Living in a minimalist home gives you space, time and money. It frees your mind from fear, worry, overwhelm and guilt.
Here, professional organiser Carol Posener from Get Organised shares her practical tips.
Furniture takes up the most floor space in your home and houses most of your stuff, so start by figuring out what you really need to live comfortably and what’s collecting dust.
Classic pieces in neutral shades will help to create a minimalist aesthetic. And it might sound counter-intuitive, but Carol says hanging onto larger items satisfies the minimalist brief and adds a lot of visual appeal. “Large items in small spaces have a lot of impact and make the room look really luxurious,” she says.
Declutter your stuff – try the KonMari method or this three step process – and devise clever out-of-sight storage solutions for the things you decide to keep. Think under-bed drawers, built-in cabinets and storage boxes. Minimalists may have less on show, but that doesn’t mean they go without.
It’s also important to keep surfaces free from clutter, says Carol. “Refrain from filling every surface, shelf or bench with things; instead, place items strategically in some areas and leave other areas empty,” she says.
What of the treasured collection of kids’ artwork, important documents and other memorabilia you want to keep but don’t know where to store? Use an app and go digital, says Carol.
“There’s all sorts of apps that can help to minimise the amount of paper and clutter that we collect,” she says. “Photograph your photographs and scan documents and children’s drawings so you have everything you love and can’t let go of easily stored on your computer.”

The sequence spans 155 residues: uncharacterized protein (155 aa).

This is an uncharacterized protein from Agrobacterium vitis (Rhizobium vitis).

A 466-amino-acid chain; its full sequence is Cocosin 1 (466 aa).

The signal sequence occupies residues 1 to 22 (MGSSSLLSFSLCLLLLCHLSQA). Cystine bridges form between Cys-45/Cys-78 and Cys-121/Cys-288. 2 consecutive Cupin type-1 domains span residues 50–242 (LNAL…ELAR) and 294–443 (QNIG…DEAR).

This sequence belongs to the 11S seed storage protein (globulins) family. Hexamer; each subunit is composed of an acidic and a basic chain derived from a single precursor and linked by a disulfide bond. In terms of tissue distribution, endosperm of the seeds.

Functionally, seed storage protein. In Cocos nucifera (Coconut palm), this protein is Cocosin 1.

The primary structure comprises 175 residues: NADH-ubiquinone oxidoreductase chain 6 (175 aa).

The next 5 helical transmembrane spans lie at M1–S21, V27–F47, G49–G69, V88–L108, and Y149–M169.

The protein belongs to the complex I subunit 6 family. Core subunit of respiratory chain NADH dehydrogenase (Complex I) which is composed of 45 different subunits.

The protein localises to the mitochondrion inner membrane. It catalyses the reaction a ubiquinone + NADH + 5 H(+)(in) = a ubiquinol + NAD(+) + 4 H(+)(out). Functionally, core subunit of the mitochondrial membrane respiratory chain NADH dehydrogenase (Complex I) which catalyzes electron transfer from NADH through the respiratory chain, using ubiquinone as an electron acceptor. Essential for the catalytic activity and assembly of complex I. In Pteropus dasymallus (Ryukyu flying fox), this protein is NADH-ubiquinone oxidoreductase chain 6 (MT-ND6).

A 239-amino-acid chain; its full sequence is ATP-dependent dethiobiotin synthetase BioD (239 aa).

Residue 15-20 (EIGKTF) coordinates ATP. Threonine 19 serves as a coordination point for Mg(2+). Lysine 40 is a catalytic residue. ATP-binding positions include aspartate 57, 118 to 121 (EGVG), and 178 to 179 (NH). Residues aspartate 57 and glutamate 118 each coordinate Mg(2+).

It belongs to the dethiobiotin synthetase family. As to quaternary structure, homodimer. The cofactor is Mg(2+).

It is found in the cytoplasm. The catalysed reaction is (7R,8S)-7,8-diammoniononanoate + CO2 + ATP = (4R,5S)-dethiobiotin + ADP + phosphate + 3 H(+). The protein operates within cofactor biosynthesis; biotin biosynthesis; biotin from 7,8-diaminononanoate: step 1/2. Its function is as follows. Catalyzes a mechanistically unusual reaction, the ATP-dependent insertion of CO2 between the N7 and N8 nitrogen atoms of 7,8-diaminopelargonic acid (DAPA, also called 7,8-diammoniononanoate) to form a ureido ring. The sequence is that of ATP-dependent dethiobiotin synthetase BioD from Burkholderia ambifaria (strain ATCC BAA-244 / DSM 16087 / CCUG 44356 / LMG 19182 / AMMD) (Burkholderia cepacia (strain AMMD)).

This is the key to maintaining a minimalist interior: everything has a home and once you’ve used it, you must put it back. Think of all the time you’ll save searching for your keys, matching shoes and the remote control now that they live in one consistent spot.
“The idea is that you’ll learn where things live and if your home becomes messy, which it naturally does every day, you can put it back in order really quickly because everything has a home,” says Carol.
“Minimalism doesn’t mean going without; rather, it’s the very opposite,” says Carol. “It means only inviting things into your life that add happiness and wellbeing.”
Her advice for shopping for a minimalist home? Choose good quality, durable items and only buy things you love. And, perhaps most importantly, think about where you’ll put it before you buy it: “If you haven’t got space for an item, don’t buy it until you create the space to store it,” says Carol.
Article sourced from realestate.com.au
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